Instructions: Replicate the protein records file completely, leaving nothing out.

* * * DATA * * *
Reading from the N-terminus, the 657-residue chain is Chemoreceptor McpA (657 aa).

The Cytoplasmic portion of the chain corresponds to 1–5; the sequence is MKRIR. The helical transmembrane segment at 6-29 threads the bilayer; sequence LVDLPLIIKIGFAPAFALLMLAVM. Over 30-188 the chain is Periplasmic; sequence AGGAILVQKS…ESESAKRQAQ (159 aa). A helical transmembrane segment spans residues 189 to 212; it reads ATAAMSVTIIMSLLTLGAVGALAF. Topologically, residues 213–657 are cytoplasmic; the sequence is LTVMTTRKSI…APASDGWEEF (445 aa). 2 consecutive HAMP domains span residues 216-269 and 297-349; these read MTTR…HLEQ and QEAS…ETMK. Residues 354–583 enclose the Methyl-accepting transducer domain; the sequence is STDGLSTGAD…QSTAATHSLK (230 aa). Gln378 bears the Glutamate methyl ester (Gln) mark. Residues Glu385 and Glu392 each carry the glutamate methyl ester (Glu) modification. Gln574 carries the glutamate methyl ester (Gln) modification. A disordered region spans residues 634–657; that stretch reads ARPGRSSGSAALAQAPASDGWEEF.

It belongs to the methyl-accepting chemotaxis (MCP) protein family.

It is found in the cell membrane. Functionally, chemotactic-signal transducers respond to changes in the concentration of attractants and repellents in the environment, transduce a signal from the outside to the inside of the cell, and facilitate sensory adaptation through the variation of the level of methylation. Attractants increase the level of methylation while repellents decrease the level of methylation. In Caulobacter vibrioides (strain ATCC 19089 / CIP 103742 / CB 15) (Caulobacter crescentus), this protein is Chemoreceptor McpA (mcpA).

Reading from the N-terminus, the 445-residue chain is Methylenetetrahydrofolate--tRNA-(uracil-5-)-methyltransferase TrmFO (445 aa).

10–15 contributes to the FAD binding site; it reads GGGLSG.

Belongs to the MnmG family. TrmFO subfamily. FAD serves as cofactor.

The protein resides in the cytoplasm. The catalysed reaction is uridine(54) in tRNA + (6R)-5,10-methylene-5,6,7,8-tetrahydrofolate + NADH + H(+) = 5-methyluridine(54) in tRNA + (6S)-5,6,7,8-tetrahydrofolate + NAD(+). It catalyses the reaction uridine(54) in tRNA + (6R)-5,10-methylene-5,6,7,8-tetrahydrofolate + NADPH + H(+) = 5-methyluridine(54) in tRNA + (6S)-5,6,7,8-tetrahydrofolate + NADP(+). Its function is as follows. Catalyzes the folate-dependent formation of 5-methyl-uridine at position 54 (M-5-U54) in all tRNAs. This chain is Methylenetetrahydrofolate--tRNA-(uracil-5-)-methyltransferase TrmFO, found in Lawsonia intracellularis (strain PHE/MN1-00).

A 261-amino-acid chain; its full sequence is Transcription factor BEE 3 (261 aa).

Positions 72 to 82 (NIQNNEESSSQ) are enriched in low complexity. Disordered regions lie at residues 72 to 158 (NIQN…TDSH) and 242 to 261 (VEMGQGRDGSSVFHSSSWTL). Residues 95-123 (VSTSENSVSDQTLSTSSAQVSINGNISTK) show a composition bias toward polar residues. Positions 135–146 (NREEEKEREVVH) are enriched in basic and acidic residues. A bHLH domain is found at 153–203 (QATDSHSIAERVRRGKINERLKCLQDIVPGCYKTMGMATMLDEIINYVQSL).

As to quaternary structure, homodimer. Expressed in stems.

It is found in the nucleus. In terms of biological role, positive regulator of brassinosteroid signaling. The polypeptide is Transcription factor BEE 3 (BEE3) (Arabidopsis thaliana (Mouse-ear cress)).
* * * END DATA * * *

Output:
Reading from the N-terminus, the 657-residue chain is Chemoreceptor McpA (657 aa).

The Cytoplasmic portion of the chain corresponds to 1–5; the sequence is MKRIR. The helical transmembrane segment at 6-29 threads the bilayer; sequence LVDLPLIIKIGFAPAFALLMLAVM. Over 30-188 the chain is Periplasmic; sequence AGGAILVQKS…ESESAKRQAQ (159 aa). A helical transmembrane segment spans residues 189 to 212; it reads ATAAMSVTIIMSLLTLGAVGALAF. Topologically, residues 213–657 are cytoplasmic; the sequence is LTVMTTRKSI…APASDGWEEF (445 aa). 2 consecutive HAMP domains span residues 216-269 and 297-349; these read MTTR…HLEQ and QEAS…ETMK. Residues 354–583 enclose the Methyl-accepting transducer domain; the sequence is STDGLSTGAD…QSTAATHSLK (230 aa). Gln378 bears the Glutamate methyl ester (Gln) mark. Residues Glu385 and Glu392 each carry the glutamate methyl ester (Glu) modification. Gln574 carries the glutamate methyl ester (Gln) modification. A disordered region spans residues 634–657; that stretch reads ARPGRSSGSAALAQAPASDGWEEF.

It belongs to the methyl-accepting chemotaxis (MCP) protein family.

It is found in the cell membrane. Functionally, chemotactic-signal transducers respond to changes in the concentration of attractants and repellents in the environment, transduce a signal from the outside to the inside of the cell, and facilitate sensory adaptation through the variation of the level of methylation. Attractants increase the level of methylation while repellents decrease the level of methylation. In Caulobacter vibrioides (strain ATCC 19089 / CIP 103742 / CB 15) (Caulobacter crescentus), this protein is Chemoreceptor McpA (mcpA).

Reading from the N-terminus, the 445-residue chain is Methylenetetrahydrofolate--tRNA-(uracil-5-)-methyltransferase TrmFO (445 aa).

10–15 contributes to the FAD binding site; it reads GGGLSG.

Belongs to the MnmG family. TrmFO subfamily. FAD serves as cofactor.

The protein resides in the cytoplasm. The catalysed reaction is uridine(54) in tRNA + (6R)-5,10-methylene-5,6,7,8-tetrahydrofolate + NADH + H(+) = 5-methyluridine(54) in tRNA + (6S)-5,6,7,8-tetrahydrofolate + NAD(+). It catalyses the reaction uridine(54) in tRNA + (6R)-5,10-methylene-5,6,7,8-tetrahydrofolate + NADPH + H(+) = 5-methyluridine(54) in tRNA + (6S)-5,6,7,8-tetrahydrofolate + NADP(+). Its function is as follows. Catalyzes the folate-dependent formation of 5-methyl-uridine at position 54 (M-5-U54) in all tRNAs. This chain is Methylenetetrahydrofolate--tRNA-(uracil-5-)-methyltransferase TrmFO, found in Lawsonia intracellularis (strain PHE/MN1-00).

A 261-amino-acid chain; its full sequence is Transcription factor BEE 3 (261 aa).

Positions 72 to 82 (NIQNNEESSSQ) are enriched in low complexity. Disordered regions lie at residues 72 to 158 (NIQN…TDSH) and 242 to 261 (VEMGQGRDGSSVFHSSSWTL). Residues 95-123 (VSTSENSVSDQTLSTSSAQVSINGNISTK) show a composition bias toward polar residues. Positions 135–146 (NREEEKEREVVH) are enriched in basic and acidic residues. A bHLH domain is found at 153–203 (QATDSHSIAERVRRGKINERLKCLQDIVPGCYKTMGMATMLDEIINYVQSL).

As to quaternary structure, homodimer. Expressed in stems.

It is found in the nucleus. In terms of biological role, positive regulator of brassinosteroid signaling. The polypeptide is Transcription factor BEE 3 (BEE3) (Arabidopsis thaliana (Mouse-ear cress)).